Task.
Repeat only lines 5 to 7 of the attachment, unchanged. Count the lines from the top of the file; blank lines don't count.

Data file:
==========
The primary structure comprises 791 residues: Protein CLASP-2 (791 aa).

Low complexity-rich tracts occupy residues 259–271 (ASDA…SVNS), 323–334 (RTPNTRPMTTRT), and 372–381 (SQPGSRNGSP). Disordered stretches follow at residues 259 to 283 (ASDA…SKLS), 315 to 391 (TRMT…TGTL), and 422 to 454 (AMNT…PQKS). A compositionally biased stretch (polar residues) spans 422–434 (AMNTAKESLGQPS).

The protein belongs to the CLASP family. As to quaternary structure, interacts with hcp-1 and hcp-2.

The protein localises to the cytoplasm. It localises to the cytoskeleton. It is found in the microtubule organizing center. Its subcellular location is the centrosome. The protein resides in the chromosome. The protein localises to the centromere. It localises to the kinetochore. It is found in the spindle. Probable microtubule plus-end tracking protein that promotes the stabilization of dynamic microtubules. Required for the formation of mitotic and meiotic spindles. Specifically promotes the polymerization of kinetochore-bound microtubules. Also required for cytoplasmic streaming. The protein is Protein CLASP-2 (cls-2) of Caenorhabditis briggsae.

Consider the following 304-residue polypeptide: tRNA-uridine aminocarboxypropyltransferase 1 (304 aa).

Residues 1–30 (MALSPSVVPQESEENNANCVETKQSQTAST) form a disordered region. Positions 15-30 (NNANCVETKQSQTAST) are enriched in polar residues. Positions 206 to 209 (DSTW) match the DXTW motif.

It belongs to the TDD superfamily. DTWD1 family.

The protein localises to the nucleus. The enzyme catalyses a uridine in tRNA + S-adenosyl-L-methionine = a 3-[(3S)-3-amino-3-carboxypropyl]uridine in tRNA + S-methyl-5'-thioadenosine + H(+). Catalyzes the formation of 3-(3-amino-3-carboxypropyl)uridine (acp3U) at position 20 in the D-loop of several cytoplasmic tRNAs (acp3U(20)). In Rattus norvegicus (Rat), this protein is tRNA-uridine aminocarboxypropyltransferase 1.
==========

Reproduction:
Consider the following 304-residue polypeptide: tRNA-uridine aminocarboxypropyltransferase 1 (304 aa).

Residues 1–30 (MALSPSVVPQESEENNANCVETKQSQTAST) form a disordered region. Positions 15-30 (NNANCVETKQSQTAST) are enriched in polar residues. Positions 206 to 209 (DSTW) match the DXTW motif.

It belongs to the TDD superfamily. DTWD1 family.